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Sleeve Gastrectomy

Sleeve gastrectomy is one of the food intake-restricting operations commonly applied in obesity surgery.

Patients who have had sleeve gastrectomy do not have a problem in absorbtion of nutrients, therefore no routine vitamin and mineral support is required.


Although it is generally a sufficient operation for many cases, for patients with SUPEROBESITY, this is performed as a preparative intervention prior to malabsorbtive surgery to reduce possibility of complications.

It is an important alternative offered to patients whose body mass index is over 40.


During this operation, the bigger side of the stomach is vertically cut and taken out and a new stomach with a volume of 150-200 cc is formed.

The decrease in stomach volume leads to restriction of food intake whereas the feeling of fullness due to the removal of the fundus section of stomach (that secretes ghrelin hormone known as ‘hormone of hunger’) supports the weight loss by decreasing the appetite.


The potential complications of the operation are bleeding, organ injury, emboli and complications due to anaesthesia that count for all surgical operations.

The only complication specific to the operation is the pain due to cut and sutured line of the stomach. During the operation, the stomach is swelled with special-blue coloured serum by which the sutured line is controlled and impermeability is tested. In this way, the risk is brought to minimum.

Sometimes, a second operation or interventions other than operations may be required.

Risk of death due to operation is very low (0.2%).


After sleeve gastrectomy, 60-70% of the excess weight is lost within the first 1-2 years. In many studies, the results have been found close to Gastric Bypass.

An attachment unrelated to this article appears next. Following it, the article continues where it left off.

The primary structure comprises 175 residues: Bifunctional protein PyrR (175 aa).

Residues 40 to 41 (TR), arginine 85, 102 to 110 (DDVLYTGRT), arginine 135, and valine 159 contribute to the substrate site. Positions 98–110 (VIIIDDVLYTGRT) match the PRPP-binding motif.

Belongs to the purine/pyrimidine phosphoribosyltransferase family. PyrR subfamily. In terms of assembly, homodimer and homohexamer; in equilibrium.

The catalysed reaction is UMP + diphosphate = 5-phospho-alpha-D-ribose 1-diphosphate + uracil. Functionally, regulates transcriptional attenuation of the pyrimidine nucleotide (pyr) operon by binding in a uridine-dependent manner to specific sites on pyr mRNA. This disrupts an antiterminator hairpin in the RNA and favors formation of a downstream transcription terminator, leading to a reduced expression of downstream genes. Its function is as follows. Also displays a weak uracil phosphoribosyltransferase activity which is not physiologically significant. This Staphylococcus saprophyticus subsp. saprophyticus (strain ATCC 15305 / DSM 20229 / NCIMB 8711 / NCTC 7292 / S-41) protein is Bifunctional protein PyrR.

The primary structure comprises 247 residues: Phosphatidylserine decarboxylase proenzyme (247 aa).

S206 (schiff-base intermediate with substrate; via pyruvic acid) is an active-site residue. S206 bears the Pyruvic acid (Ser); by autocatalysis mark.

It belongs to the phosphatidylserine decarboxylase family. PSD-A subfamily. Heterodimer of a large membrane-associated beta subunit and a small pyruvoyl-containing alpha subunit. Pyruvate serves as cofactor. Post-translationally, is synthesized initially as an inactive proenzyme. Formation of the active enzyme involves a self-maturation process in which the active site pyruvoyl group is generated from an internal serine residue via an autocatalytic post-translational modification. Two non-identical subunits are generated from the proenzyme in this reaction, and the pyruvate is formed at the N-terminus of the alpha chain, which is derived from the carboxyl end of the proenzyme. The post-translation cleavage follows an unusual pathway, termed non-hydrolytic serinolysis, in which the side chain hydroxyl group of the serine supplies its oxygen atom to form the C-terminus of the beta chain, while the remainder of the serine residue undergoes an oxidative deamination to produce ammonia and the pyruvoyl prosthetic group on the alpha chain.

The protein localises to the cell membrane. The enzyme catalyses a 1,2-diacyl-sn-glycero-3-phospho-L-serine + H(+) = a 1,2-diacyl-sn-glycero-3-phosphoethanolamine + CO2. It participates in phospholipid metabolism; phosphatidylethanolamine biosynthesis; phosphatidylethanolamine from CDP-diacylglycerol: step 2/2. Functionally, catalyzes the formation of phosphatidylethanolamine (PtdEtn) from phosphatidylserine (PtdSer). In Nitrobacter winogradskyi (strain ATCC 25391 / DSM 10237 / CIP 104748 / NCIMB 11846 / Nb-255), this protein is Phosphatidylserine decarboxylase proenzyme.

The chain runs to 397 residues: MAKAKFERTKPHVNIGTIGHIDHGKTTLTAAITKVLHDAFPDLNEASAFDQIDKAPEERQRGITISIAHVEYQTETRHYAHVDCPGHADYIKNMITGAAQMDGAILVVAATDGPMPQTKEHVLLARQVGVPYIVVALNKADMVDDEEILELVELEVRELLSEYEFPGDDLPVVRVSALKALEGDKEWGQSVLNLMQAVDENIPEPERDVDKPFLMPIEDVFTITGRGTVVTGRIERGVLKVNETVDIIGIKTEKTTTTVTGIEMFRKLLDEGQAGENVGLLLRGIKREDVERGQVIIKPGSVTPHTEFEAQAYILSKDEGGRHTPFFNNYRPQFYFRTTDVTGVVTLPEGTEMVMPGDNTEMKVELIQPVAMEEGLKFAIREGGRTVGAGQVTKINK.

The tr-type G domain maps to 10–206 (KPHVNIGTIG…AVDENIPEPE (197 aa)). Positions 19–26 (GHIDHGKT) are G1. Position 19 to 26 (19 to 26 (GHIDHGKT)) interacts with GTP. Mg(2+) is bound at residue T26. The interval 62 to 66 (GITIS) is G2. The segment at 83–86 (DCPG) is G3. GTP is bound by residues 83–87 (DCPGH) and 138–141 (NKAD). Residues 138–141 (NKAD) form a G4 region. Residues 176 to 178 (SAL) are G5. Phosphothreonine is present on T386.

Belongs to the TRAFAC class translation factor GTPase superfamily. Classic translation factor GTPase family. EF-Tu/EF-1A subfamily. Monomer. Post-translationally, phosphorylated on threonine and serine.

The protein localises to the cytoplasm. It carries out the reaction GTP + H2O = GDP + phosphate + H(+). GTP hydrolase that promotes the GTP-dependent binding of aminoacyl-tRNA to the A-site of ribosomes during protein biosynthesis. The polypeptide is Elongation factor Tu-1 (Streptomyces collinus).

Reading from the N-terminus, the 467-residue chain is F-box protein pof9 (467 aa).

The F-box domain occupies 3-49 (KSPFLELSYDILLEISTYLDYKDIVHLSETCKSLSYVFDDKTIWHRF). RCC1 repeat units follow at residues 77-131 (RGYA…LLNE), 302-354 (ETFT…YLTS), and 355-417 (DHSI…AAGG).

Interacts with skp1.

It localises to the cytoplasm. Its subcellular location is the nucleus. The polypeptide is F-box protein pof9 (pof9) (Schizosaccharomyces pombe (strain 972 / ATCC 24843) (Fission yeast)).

As it is a method only restricting food intake, the effect may decrease in individuals having a diet of high calory food and beverages.

In the long-term, the rate for putting on weight is 10-20% and the rate for being morbid obese is 2%. In such cases, the procedures like gastric bypass or duodenal switch may be preferred.

What is Lifelong Obesity Control?

There have been so many research on controlling obesity for years. Currently, number of studies on keeping the acquired weight is much higher than loosing weight.

The most important issue is keeping the weight off.

It has been found out that physical activity is necessary not only for loosing weight, but for also keeping the weight off.

Aiming weight loss only is never sufficient in obesity treatment. Besides loosing weight, improving health and reducing health risks are quite important as well. We have to focus on managing our weight. Aiming a weight loss determined according to the level and type of obesity, and considering the age and living of the individual is much better than acquiring an almost impossible target by means of unhealthy practices.

Loosing weight at an intermediate level and keeping the weight stable is a much more successful approach than loosing too much weight in a while and regain all that given weight.


A preparative interview is carried with obesity surgeon. After examination, the route to follow is programmed.

Comprehensive blood tests are taken prior to operation. The patient is examined by a dietician, cardiologist, pulmonologist, internist, anaesthesist and a general surgery specialist.

Gastroscopy operation is performed by a surgeon.

The treatment is determined according to evaluation of results and the surgery is followed through by obesity surgeon.

Patient stays at hospital for the 3-4 days following the laparoscopic operation that takes 1-1.5 hours.

Patient can be discharged from hospital at the 4th day of operation and go back to social life but starting exercises and heavy duty has to be postponed until 1-2 weeks from then on.

The diet of the patient has to be reviewed and arrangements should be made accordingly with regular controls.